Amazon plans to hire thousands of seasonal delivery drivers
- Amazon plans to hire thousands of its own seasonal drivers to help deliver parcels this peak season, a spokesperson for the company confirmed to Supply Chain Dive.
- Amazon will provide vans to the drivers and pay them in the range of $15 to $19 per hour, depending on the market, Reuters reported. Drivers would work four 10-hour shifts each week.
- The news of driver hiring follows Amazon's announcement to allow free shipping for all customers, not just Prime members, during the holiday season, with no minimum purchase requirement.
The last mile is always a competitive space, but it may be even more so at this time of year, as consumers get in the holiday spirit and fill their online carts with orders.
Amazon's move to manage its own drivers, along with expanding free shipping, shows its desire to remain competitive with other retailers.
Target launched free two-day shipping for customers at the beginning of the month through Dec. 22, with no minimum purchase requirement. Walmart rolled out a similar program for orders over $35 and for many items sold by third-party sellers.
Free shipping, while appealing to customers, will be costly to Amazon, creating a need for the e-commerce giant to control its last-mile delivery costs.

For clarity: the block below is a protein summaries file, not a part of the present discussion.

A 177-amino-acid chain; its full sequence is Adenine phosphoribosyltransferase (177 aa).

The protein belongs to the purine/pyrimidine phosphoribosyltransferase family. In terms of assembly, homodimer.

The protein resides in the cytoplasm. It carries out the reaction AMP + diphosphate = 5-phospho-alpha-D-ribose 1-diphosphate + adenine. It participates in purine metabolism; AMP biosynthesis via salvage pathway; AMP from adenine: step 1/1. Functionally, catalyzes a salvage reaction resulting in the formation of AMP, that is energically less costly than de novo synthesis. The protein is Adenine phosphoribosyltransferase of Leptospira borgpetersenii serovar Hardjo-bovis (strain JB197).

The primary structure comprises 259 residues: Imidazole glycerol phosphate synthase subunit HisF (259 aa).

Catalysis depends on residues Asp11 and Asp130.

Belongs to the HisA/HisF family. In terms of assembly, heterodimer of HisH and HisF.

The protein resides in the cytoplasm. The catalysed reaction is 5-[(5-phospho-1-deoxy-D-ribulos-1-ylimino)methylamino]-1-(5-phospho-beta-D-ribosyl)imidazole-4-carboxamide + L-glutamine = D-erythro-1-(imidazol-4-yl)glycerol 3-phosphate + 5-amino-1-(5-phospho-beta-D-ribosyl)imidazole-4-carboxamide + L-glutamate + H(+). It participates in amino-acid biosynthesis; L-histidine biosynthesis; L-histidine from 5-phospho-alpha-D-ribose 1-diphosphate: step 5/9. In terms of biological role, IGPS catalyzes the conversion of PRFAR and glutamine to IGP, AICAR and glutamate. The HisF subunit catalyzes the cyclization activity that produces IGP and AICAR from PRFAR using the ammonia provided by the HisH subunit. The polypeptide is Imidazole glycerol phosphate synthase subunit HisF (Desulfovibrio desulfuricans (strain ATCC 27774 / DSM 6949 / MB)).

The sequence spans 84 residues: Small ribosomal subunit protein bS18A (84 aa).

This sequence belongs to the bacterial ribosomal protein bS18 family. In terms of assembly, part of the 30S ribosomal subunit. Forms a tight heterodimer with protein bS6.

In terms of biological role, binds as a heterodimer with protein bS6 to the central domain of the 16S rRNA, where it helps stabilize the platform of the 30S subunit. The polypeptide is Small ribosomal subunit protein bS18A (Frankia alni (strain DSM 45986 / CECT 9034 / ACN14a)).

By hiring its own fleet of drivers, Amazon will decrease its reliance on companies such as UPS, FedEx and USPS to transport parcels to consumers.
With logistics providers proposing rate increases and additional surcharges, bringing last-mile services in house could result in significant cost savings for Amazon. Proposed hikes to postal rates, which if approved would take effect in late January 2019, could cost Amazon as much as $1 billion.
Amazon's hiring initiative also seeks to add capacity to a tight market during increasingly busy holiday seasons. "Seasonal employees have long been utilized to supplement capacity during peak shopping periods," an Amazon spokesperson said. UPS and FedEx are also hiring thousands of seasonal employees to handle rising demand.
Expansion of its own fleet and less reliance on third parties for delivery services, however, is not unique to the holiday season for Amazon. In June, the company started seeking small businesses and entrepreneurs to deliver packages, even welcoming applications from candidates with "little to no logistics experience." Months later, the company order 20,000 branded vans for the program.
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